DARPA has cheap, network of radiation detectors for cloud based map of radiation

Dr. Vincent Tang, a program manager in DARPA’s Defense Sciences Office, describes DARPA’s progress toward automated, always-on radiological detection systems designed to detect nuclear materials quickly over vast distances. He spoke at DARPA’s “Wait, What? A Future Technology Forum” on Sept. 9, 2015.

DARPA has developed a radiation detector that is small and cheap, integrates with a smartphone and sends its data to the cloud.

The signature of the radiation can be analyzed and its likely source determined.

So, someone fresh from a nuclear medicine procedure at a hospital would be recognized but ignored by the system, while someone carrying illicit nuclear materials would set off alarm bells.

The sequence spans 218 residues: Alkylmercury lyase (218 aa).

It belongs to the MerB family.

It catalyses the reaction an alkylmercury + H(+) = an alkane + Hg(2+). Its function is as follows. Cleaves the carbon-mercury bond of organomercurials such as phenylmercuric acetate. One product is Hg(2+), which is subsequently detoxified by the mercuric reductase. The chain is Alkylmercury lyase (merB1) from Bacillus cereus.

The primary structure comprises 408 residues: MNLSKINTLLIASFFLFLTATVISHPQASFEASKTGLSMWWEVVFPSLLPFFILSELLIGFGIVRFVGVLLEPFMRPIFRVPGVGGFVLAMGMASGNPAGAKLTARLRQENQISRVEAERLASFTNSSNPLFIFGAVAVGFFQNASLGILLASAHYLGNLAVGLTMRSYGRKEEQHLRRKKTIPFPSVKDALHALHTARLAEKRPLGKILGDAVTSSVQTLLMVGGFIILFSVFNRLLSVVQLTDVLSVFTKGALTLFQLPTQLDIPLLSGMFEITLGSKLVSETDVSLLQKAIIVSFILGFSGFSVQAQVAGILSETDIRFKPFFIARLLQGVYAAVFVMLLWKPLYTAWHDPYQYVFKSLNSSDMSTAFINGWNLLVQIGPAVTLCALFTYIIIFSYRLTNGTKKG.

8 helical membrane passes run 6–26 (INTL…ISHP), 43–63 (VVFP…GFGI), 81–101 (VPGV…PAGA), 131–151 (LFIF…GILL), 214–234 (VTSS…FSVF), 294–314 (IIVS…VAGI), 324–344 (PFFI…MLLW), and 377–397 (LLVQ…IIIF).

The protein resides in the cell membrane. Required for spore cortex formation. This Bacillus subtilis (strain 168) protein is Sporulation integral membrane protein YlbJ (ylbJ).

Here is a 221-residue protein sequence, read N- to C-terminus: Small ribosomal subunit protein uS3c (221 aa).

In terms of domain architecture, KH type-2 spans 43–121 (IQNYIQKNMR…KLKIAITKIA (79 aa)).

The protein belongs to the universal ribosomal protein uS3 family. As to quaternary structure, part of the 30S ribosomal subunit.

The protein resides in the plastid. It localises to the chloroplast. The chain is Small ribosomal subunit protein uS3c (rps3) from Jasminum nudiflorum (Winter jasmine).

One inexpensive radiation detector

Three detectors working together

A network of detectors sending information to a cloud

It costs about $400 in volume — significantly cheaper than existing detectors used by public safety agencies — and provides a more accurate picture of any potential threats.

It sends a radiation reading to a companion smartphone over Bluetooth once every second.

The DARPA SIGMA program aims to revolutionize detection and deterrent capabilities for countering nuclear terrorism. The desire for significantly lower-cost and more capable radiation detectors is a common element of multiple detection concepts-of-operations (CONOPs). A key component of SIGMA thus involves developing novel approaches to achieve low-cost, high-efficiency, packaged radiation detectors with spectroscopic gamma and neutron sensing capability. The program will seek to leverage existing infrastructure to help enable these next-generation detectors and their deployment in order to demonstrate game-changing detection and deterrent systems.

If SIGMA is successful, the ubiquitous availability of cheaper and more efficient detectors will permit ample CONOPs to enhance the security of U.S. citizens and servicemembers around the world.

SOURCES – PCworld, DARPA, Youtube